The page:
Some of our financial experts, such as Karel Janecek and Kim Lee, have suggested that blackjack be treated as just another investment, and that a player’s entire investment capital be viewed as bankroll. I am in general agreement with the idea behind this approach.
Now many players are reluctant to invest heavily in their blackjack bank, because it is seen as "gambling" and too risky an investment. The fluctuations in blackjack can be huge and gut-wrenching and players can go for long time with negative income. It is also difficult to explain to family, who may be understandably skeptical of the player's ability to make money from this, and who cannot understand the negative fluctuations. Curiously, the same people often view the Stock Market as a legitimate and appropriate vehicle for investment, even when they reject blackjack as being too risky.
The events of the recent past should shatter this myth. My own experience is informative in this regard.
Over twenty years ago I completed my Ph.D. and began my full-time teaching career as an Assistant Professor. I immediately began investing in two retirement funds which are popular among American Universities: TIAA and CREF. TIAA invests in fixed-income investments, such as long-term bonds, and is almost a "riskless" investment. CREF invests in the Stock Market; I think its portfolio pretty much tracks the S&P 500. I have invested in these funds continuously for the past 20 years, putting equal amounts in both. Although I have also put additional money into other stock market investments, some of my friends have accused me of being risk-averse for having so much in the fixed income funds.
Over time, the CREF fund went far above the TIAA fund, perhaps validating their criticism. However, it was useful to see the performance of the funds side-by-side, as it gave me a clear idea of how much I was making on my "gambling" in the Stock Market. I view the difference between these two funds as the amount of money that Stock Market gamble paid. For example, if fixed incomes are giving 7%, and the market is returning 10%, then you are really getting 3% for a accepting the stock market risk.
Today I looked at the figure, and I have almost the same amount in both the CREF and TIAA funds. Today there is 7.8K more in my CREF account. This means that in 20 years on investing a non-trivial part of my income in the Stock Market, I made less than 8K in it.
Now we ought to compare this to my blackjack income. I have been able to make more than 8K at blackjack. That is, I have made more money playing a few years of blackjack, with a small part of my overall savings, then I have made in the Stock Market on a much bigger investment!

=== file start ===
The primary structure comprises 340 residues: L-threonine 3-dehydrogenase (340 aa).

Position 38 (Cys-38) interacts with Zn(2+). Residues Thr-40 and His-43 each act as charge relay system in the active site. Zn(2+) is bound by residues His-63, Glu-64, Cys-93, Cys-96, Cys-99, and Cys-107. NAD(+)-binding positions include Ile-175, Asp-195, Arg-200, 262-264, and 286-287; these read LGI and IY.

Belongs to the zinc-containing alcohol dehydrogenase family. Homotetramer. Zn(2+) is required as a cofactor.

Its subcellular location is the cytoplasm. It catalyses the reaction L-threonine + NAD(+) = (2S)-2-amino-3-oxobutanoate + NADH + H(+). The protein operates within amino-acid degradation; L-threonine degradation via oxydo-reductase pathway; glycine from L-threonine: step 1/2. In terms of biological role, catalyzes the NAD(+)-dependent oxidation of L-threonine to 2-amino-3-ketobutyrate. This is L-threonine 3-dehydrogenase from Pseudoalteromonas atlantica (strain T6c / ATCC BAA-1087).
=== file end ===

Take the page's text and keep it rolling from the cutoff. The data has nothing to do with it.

Actually, I should say what I made in the CREF fund. I have made less money in the market in that, when you look at my other investments. The last time I looked, I lost 30% of the money out into my Roth IRA, in absolute dollars. I have some investments in stock funds, and these are almost certainly down as well. Of course, by the standard I discussed above, comparing the return in the market with that available in risk-free alternatives, I am down a huge amount on these funds. By this criterion, it is almost certain that I am a lifetime loser in the Stock Market, after 20 years of consistent and relatively conservative investment.
It is almost impossible for a blackjack player to be net loser over 20 years of play.
I know what some of you are thinking, that it is not really fair to look at the market today, when it is at such a low. But this is the clearest illustration of the problem of fluctuations: there are times when your capital will be much different than what it "should" be.
We know how devastating negative fluctuations can be, but positive fluctuations also are bad. They give the players a false sense of invincibility, and can lead to over-betting and over-spending. Your SO will pressure you to spend money on all kinds of silly things. Your ex-spouse will hear about your success, and hit you up for a "loan". This is part of the cost associated with positive fluctuations.
Our society is now experiencing some of the same problems. The Market has had big positive fluctuations in the recent past, and these given many people a false sense of security. People made long-term plans based on an inflated view of how their retirement investments were doing, and the social toll inflicted by these will not be pretty.